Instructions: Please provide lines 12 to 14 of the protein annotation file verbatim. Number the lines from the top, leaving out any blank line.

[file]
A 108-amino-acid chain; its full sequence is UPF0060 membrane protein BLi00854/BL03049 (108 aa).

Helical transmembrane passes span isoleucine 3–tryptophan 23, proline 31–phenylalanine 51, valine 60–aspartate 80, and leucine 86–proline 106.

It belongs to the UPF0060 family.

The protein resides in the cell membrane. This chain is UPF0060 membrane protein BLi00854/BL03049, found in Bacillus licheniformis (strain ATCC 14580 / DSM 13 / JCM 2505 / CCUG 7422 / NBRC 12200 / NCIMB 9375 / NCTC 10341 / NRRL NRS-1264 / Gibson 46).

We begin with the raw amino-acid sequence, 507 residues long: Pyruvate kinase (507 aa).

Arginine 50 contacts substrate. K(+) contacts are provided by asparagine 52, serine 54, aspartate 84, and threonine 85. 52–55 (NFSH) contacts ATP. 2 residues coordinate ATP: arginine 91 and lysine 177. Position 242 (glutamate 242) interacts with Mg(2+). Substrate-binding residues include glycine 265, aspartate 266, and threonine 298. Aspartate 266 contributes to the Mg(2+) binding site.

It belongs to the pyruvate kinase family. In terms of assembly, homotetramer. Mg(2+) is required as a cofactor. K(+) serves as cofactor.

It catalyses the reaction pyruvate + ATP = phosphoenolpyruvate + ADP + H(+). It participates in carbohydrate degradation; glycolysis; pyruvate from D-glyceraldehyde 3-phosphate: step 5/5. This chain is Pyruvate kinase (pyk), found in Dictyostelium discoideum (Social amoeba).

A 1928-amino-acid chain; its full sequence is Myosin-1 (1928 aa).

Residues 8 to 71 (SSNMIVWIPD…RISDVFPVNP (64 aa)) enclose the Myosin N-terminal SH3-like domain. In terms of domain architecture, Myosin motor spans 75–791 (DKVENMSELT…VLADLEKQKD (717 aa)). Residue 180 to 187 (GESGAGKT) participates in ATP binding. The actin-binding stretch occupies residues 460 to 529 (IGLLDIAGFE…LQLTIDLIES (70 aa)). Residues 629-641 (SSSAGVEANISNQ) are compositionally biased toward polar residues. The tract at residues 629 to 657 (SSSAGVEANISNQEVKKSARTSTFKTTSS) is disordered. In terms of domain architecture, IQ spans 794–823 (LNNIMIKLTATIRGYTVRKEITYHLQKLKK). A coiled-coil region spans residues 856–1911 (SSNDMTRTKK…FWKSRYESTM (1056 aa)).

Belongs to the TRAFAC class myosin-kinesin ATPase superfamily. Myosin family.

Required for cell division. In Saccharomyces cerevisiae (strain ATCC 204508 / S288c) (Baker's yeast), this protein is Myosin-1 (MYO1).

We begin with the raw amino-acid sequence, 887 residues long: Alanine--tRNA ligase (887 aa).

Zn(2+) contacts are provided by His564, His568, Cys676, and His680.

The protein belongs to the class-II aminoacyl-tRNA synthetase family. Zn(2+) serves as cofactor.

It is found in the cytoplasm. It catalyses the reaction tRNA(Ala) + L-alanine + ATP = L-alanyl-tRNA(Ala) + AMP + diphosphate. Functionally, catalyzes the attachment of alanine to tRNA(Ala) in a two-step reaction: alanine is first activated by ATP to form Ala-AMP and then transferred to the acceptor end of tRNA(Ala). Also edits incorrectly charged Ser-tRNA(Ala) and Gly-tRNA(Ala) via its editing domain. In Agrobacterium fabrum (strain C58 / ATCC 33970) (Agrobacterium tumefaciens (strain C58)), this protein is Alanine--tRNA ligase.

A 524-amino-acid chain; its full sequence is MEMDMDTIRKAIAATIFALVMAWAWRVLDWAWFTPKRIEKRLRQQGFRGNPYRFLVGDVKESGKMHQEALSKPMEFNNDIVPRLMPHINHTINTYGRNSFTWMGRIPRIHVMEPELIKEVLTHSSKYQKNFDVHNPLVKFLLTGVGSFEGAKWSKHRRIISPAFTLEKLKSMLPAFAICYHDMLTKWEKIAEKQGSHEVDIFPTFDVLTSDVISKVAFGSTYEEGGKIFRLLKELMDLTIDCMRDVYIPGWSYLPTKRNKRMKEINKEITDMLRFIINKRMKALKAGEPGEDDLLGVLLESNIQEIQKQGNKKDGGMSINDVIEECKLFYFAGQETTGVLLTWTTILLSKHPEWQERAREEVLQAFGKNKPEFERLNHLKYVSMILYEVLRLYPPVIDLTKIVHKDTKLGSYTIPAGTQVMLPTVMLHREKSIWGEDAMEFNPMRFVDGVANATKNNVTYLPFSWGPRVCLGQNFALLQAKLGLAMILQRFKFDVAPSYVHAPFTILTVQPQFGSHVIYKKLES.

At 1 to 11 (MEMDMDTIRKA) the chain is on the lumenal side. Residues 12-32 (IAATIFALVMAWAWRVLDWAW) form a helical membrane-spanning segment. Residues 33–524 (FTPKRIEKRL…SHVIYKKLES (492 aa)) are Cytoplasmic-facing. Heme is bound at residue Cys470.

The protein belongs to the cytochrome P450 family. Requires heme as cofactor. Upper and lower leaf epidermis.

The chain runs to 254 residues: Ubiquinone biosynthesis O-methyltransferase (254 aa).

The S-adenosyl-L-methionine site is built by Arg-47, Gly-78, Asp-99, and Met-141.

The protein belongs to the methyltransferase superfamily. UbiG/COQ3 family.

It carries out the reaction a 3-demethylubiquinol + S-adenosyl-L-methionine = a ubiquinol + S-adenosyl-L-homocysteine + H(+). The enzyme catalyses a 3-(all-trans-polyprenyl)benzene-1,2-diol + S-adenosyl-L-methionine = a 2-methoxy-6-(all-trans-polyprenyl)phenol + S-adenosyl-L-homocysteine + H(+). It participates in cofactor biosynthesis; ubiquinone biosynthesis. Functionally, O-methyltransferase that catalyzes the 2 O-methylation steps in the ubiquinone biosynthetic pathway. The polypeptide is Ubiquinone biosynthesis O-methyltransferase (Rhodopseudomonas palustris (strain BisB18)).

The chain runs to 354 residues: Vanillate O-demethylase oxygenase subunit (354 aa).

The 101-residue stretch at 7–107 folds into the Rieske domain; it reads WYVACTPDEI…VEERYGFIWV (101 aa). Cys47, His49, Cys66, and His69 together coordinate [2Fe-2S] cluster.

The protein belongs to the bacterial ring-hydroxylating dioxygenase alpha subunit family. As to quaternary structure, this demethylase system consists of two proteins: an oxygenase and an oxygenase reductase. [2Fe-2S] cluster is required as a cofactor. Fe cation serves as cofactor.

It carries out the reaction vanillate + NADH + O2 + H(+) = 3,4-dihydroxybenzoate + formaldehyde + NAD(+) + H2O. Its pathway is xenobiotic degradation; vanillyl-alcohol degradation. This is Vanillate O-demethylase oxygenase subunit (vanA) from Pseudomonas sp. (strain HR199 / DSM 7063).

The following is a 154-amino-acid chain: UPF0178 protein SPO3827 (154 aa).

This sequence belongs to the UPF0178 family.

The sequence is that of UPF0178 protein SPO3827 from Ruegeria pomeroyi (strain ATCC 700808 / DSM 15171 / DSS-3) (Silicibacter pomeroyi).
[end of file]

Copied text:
Required for cell division. In Saccharomyces cerevisiae (strain ATCC 204508 / S288c) (Baker's yeast), this protein is Myosin-1 (MYO1).

We begin with the raw amino-acid sequence, 887 residues long: Alanine--tRNA ligase (887 aa).

Zn(2+) contacts are provided by His564, His568, Cys676, and His680.